Pyramid_in_Hellinikon

The Greek Pyramids: Historical, But Not Impressive

Here’s a fun game: try and list as many things Greece has given the world.

Architecture. Astronomy. The idea of a modern legal system. Mathematics. Yogurt. The Olympics. Philosophy. Pericles. Disney’s Hercules.

The list is almost endless in just how amazing they were at some things. Building pyramids wasn’t one of them though.There are roughly 16 pyramids spread across the whole of Greece. From lovely Lemnos to historic Athens to the sandy beaches of  Rhodes Greece you should expectedly have a number of great looking old forts and monuments. But when you want to see a true Greek pyramid you get this:

Pyramid_in_HellinikonThis is the Pyramid of Hellinikon, sitting rather majestically on the outskirts of a town called Peloponnese, roughly 70 miles west of Athens. It looks rather majestic, doesn’t it? Well this photo is doing something of a service for the pyramid as it actually looks like this:

It stands at a majestic height of just 3.5m at the tallest side and slopes upwards at a 60 degree angle. When the pyramid was first looked at by archaeologists, they actually believed it was simply a tomb due to how small it was. This theory was quashed some time around the 1930 by the American School of Archaeology when they dug down in and figured out the layout of the building, concluding that this mini pyramid was something of a fort for those living in it. The location was prime for seeing far in many directions and would’ve been a great point of attack for anyone trying to take over land or steal anything.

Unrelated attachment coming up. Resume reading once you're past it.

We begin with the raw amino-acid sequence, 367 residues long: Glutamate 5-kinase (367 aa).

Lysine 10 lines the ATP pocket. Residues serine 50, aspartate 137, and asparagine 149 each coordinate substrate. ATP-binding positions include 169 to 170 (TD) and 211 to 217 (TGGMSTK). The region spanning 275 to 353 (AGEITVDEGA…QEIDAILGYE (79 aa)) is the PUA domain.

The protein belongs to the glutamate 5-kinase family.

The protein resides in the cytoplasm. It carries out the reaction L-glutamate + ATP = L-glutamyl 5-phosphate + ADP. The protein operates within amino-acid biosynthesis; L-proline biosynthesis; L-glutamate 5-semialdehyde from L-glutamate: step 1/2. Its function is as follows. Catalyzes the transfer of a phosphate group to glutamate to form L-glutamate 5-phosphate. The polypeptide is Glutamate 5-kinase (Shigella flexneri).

While archaeologists to this day still argue about how old the pyramid is (and whether or not it can be called a pyramid) most believe that it was built sometime between 2400-2500 BC. The big sticking point for many experts is whether the original research citing it around this time was written under the belief that the building was erected around the same period that Ancient Greece became very pro-active in building and theory.

Others argue that the date should line up more with what was going on in Egypt around the same period, and the pyramid’s sloped design was obviously influenced by this. With the first known reference to the pyramid made by geographer Pausanias in the 2nd century, who wrote a series of journals that essentially acted as maps of country. He sounds like a very old school version of James Joyce or Hunter S Thompson (who obviously seen this pyramid on his travels in Las Vegas)

If you’re interested in learning more about the pyramids in Greece there aren’t many resources out there, although we did find two pages of worth:

Wikipedia has a nice summation of pyramids around all the islands

Crystalinks has a very detailed, although scattered, guide to life in Ancient Greece.

And if you’re looking for pyramis from this part of world, you should read our articles on pyramids in Albania and Kazakhstan.

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